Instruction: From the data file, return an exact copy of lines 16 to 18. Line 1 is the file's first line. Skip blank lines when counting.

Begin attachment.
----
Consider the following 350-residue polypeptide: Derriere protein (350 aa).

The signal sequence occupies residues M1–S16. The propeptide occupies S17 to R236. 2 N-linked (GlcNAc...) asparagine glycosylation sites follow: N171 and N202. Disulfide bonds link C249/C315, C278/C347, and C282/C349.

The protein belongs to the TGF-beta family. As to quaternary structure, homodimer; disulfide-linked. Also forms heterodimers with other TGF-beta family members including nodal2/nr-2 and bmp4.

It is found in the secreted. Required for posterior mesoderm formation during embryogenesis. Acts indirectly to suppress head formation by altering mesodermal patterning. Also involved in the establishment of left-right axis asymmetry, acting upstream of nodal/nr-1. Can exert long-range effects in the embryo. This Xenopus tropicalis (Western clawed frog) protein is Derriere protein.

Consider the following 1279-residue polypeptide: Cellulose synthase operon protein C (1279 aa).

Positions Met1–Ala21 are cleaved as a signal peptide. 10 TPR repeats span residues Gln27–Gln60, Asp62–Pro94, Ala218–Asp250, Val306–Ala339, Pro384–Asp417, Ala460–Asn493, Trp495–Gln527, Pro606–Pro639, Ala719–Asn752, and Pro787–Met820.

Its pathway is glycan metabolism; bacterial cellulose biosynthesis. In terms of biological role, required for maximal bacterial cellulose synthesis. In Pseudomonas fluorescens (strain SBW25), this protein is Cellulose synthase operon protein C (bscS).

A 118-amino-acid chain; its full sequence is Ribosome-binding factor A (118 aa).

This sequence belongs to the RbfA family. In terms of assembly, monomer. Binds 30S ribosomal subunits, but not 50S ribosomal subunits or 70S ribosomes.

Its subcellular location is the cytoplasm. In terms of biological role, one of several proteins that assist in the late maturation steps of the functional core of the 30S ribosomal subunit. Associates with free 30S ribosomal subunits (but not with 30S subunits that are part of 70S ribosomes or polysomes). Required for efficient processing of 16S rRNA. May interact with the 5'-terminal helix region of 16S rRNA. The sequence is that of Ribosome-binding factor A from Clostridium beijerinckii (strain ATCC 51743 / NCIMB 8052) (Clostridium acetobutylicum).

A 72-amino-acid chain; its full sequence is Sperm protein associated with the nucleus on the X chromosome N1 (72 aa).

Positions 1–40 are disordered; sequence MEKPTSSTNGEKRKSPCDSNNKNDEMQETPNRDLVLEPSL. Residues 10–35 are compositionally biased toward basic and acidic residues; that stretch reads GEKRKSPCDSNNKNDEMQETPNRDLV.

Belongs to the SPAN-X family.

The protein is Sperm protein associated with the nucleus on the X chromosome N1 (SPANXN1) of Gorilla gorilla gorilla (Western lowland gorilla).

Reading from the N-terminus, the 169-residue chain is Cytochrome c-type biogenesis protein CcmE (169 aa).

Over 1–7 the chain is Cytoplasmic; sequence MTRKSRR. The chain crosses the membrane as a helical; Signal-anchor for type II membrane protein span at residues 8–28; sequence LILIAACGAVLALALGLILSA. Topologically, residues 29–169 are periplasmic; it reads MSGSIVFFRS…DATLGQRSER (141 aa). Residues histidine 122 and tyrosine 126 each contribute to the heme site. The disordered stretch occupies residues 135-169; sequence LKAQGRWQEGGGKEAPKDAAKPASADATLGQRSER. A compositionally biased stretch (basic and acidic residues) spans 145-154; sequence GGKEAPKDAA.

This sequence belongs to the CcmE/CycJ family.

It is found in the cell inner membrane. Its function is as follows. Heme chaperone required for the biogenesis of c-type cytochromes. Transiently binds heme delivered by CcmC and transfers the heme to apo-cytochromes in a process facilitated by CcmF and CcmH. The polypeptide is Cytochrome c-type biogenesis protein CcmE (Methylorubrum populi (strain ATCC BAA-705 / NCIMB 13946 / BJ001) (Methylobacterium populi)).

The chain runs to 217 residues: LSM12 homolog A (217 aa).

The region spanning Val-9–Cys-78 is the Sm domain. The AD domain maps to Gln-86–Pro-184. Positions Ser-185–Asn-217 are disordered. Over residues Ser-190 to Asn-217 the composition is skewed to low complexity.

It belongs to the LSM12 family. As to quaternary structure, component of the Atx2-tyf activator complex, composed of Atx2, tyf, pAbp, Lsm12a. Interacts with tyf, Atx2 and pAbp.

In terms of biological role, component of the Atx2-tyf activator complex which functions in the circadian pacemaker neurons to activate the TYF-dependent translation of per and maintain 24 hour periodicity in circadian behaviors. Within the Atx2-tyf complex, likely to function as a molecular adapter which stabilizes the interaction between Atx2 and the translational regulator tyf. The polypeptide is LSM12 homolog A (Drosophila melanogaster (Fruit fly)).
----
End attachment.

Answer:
Over 1–7 the chain is Cytoplasmic; sequence MTRKSRR. The chain crosses the membrane as a helical; Signal-anchor for type II membrane protein span at residues 8–28; sequence LILIAACGAVLALALGLILSA. Topologically, residues 29–169 are periplasmic; it reads MSGSIVFFRS…DATLGQRSER (141 aa). Residues histidine 122 and tyrosine 126 each contribute to the heme site. The disordered stretch occupies residues 135-169; sequence LKAQGRWQEGGGKEAPKDAAKPASADATLGQRSER. A compositionally biased stretch (basic and acidic residues) spans 145-154; sequence GGKEAPKDAA.

This sequence belongs to the CcmE/CycJ family.

It is found in the cell inner membrane. Its function is as follows. Heme chaperone required for the biogenesis of c-type cytochromes. Transiently binds heme delivered by CcmC and transfers the heme to apo-cytochromes in a process facilitated by CcmF and CcmH. The polypeptide is Cytochrome c-type biogenesis protein CcmE (Methylorubrum populi (strain ATCC BAA-705 / NCIMB 13946 / BJ001) (Methylobacterium populi)).